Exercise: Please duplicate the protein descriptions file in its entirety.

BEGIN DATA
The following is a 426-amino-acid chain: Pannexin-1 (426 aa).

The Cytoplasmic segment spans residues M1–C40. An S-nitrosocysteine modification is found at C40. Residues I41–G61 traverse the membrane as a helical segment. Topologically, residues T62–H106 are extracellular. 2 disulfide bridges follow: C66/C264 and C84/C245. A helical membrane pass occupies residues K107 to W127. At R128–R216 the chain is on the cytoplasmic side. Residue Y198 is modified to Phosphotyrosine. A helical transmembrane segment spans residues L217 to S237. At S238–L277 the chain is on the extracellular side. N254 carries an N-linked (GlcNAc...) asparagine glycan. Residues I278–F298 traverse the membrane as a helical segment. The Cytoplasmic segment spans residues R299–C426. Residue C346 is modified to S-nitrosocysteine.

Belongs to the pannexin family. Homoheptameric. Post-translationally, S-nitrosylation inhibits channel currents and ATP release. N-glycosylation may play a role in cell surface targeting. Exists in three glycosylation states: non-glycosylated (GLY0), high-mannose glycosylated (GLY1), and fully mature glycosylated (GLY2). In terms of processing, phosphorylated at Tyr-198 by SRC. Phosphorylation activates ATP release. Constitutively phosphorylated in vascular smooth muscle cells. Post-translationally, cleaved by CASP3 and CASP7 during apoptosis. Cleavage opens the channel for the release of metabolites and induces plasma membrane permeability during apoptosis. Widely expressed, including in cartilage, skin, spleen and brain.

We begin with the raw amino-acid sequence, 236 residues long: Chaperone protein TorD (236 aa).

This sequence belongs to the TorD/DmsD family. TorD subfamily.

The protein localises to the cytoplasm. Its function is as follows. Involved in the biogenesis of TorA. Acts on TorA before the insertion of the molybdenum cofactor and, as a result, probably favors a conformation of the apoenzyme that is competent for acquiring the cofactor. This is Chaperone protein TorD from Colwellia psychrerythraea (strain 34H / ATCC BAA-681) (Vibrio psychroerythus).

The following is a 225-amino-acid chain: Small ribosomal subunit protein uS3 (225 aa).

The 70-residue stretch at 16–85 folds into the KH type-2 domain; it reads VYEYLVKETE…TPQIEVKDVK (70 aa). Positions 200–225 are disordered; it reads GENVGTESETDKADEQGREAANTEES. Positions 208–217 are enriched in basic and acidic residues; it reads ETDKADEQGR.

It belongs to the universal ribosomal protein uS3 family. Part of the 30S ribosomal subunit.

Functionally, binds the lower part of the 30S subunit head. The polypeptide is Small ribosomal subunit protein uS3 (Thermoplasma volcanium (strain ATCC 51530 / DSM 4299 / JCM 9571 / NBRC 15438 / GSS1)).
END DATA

The following is a 426-amino-acid chain: Pannexin-1 (426 aa).

The Cytoplasmic segment spans residues M1–C40. An S-nitrosocysteine modification is found at C40. Residues I41–G61 traverse the membrane as a helical segment. Topologically, residues T62–H106 are extracellular. 2 disulfide bridges follow: C66/C264 and C84/C245. A helical membrane pass occupies residues K107 to W127. At R128–R216 the chain is on the cytoplasmic side. Residue Y198 is modified to Phosphotyrosine. A helical transmembrane segment spans residues L217 to S237. At S238–L277 the chain is on the extracellular side. N254 carries an N-linked (GlcNAc...) asparagine glycan. Residues I278–F298 traverse the membrane as a helical segment. The Cytoplasmic segment spans residues R299–C426. Residue C346 is modified to S-nitrosocysteine.

Belongs to the pannexin family. Homoheptameric. Post-translationally, S-nitrosylation inhibits channel currents and ATP release. N-glycosylation may play a role in cell surface targeting. Exists in three glycosylation states: non-glycosylated (GLY0), high-mannose glycosylated (GLY1), and fully mature glycosylated (GLY2). In terms of processing, phosphorylated at Tyr-198 by SRC. Phosphorylation activates ATP release. Constitutively phosphorylated in vascular smooth muscle cells. Post-translationally, cleaved by CASP3 and CASP7 during apoptosis. Cleavage opens the channel for the release of metabolites and induces plasma membrane permeability during apoptosis. Widely expressed, including in cartilage, skin, spleen and brain.

We begin with the raw amino-acid sequence, 236 residues long: Chaperone protein TorD (236 aa).

This sequence belongs to the TorD/DmsD family. TorD subfamily.

The protein localises to the cytoplasm. Its function is as follows. Involved in the biogenesis of TorA. Acts on TorA before the insertion of the molybdenum cofactor and, as a result, probably favors a conformation of the apoenzyme that is competent for acquiring the cofactor. This is Chaperone protein TorD from Colwellia psychrerythraea (strain 34H / ATCC BAA-681) (Vibrio psychroerythus).

The following is a 225-amino-acid chain: Small ribosomal subunit protein uS3 (225 aa).

The 70-residue stretch at 16–85 folds into the KH type-2 domain; it reads VYEYLVKETE…TPQIEVKDVK (70 aa). Positions 200–225 are disordered; it reads GENVGTESETDKADEQGREAANTEES. Positions 208–217 are enriched in basic and acidic residues; it reads ETDKADEQGR.

It belongs to the universal ribosomal protein uS3 family. Part of the 30S ribosomal subunit.

Functionally, binds the lower part of the 30S subunit head. The polypeptide is Small ribosomal subunit protein uS3 (Thermoplasma volcanium (strain ATCC 51530 / DSM 4299 / JCM 9571 / NBRC 15438 / GSS1)).